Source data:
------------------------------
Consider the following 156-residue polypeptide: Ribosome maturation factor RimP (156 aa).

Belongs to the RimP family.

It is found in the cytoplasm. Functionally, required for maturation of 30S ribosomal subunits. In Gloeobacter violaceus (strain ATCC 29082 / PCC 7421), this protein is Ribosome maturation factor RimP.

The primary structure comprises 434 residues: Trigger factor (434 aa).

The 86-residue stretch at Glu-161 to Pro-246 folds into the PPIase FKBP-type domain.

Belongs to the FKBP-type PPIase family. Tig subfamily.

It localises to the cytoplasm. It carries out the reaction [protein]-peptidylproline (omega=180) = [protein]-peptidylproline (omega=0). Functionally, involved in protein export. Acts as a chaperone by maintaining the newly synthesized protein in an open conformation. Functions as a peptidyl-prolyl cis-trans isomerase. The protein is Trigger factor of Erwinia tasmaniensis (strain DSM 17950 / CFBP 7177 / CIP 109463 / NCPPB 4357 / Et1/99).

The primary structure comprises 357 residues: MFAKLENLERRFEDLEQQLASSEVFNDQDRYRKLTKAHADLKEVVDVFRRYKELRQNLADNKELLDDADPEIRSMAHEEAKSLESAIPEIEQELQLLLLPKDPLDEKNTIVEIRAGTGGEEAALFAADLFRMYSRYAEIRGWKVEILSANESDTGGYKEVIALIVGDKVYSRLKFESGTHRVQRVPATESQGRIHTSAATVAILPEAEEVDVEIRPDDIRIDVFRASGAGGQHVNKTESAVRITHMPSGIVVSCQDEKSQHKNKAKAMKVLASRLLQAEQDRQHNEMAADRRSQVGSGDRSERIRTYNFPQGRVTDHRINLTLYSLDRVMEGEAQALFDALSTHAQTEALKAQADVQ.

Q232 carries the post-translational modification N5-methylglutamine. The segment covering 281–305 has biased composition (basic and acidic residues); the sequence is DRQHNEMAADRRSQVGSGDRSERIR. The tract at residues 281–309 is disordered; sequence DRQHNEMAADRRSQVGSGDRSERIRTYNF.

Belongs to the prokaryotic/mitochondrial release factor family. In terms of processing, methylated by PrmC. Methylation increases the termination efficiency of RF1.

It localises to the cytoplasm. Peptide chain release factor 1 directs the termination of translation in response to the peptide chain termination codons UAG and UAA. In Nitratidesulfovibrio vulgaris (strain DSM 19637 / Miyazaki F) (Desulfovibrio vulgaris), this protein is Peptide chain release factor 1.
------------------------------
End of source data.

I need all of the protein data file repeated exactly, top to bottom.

Consider the following 156-residue polypeptide: Ribosome maturation factor RimP (156 aa).

Belongs to the RimP family.

It is found in the cytoplasm. Functionally, required for maturation of 30S ribosomal subunits. In Gloeobacter violaceus (strain ATCC 29082 / PCC 7421), this protein is Ribosome maturation factor RimP.

The primary structure comprises 434 residues: Trigger factor (434 aa).

The 86-residue stretch at Glu-161 to Pro-246 folds into the PPIase FKBP-type domain.

Belongs to the FKBP-type PPIase family. Tig subfamily.

It localises to the cytoplasm. It carries out the reaction [protein]-peptidylproline (omega=180) = [protein]-peptidylproline (omega=0). Functionally, involved in protein export. Acts as a chaperone by maintaining the newly synthesized protein in an open conformation. Functions as a peptidyl-prolyl cis-trans isomerase. The protein is Trigger factor of Erwinia tasmaniensis (strain DSM 17950 / CFBP 7177 / CIP 109463 / NCPPB 4357 / Et1/99).

The primary structure comprises 357 residues: MFAKLENLERRFEDLEQQLASSEVFNDQDRYRKLTKAHADLKEVVDVFRRYKELRQNLADNKELLDDADPEIRSMAHEEAKSLESAIPEIEQELQLLLLPKDPLDEKNTIVEIRAGTGGEEAALFAADLFRMYSRYAEIRGWKVEILSANESDTGGYKEVIALIVGDKVYSRLKFESGTHRVQRVPATESQGRIHTSAATVAILPEAEEVDVEIRPDDIRIDVFRASGAGGQHVNKTESAVRITHMPSGIVVSCQDEKSQHKNKAKAMKVLASRLLQAEQDRQHNEMAADRRSQVGSGDRSERIRTYNFPQGRVTDHRINLTLYSLDRVMEGEAQALFDALSTHAQTEALKAQADVQ.

Q232 carries the post-translational modification N5-methylglutamine. The segment covering 281–305 has biased composition (basic and acidic residues); the sequence is DRQHNEMAADRRSQVGSGDRSERIR. The tract at residues 281–309 is disordered; sequence DRQHNEMAADRRSQVGSGDRSERIRTYNF.

Belongs to the prokaryotic/mitochondrial release factor family. In terms of processing, methylated by PrmC. Methylation increases the termination efficiency of RF1.

It localises to the cytoplasm. Peptide chain release factor 1 directs the termination of translation in response to the peptide chain termination codons UAG and UAA. In Nitratidesulfovibrio vulgaris (strain DSM 19637 / Miyazaki F) (Desulfovibrio vulgaris), this protein is Peptide chain release factor 1.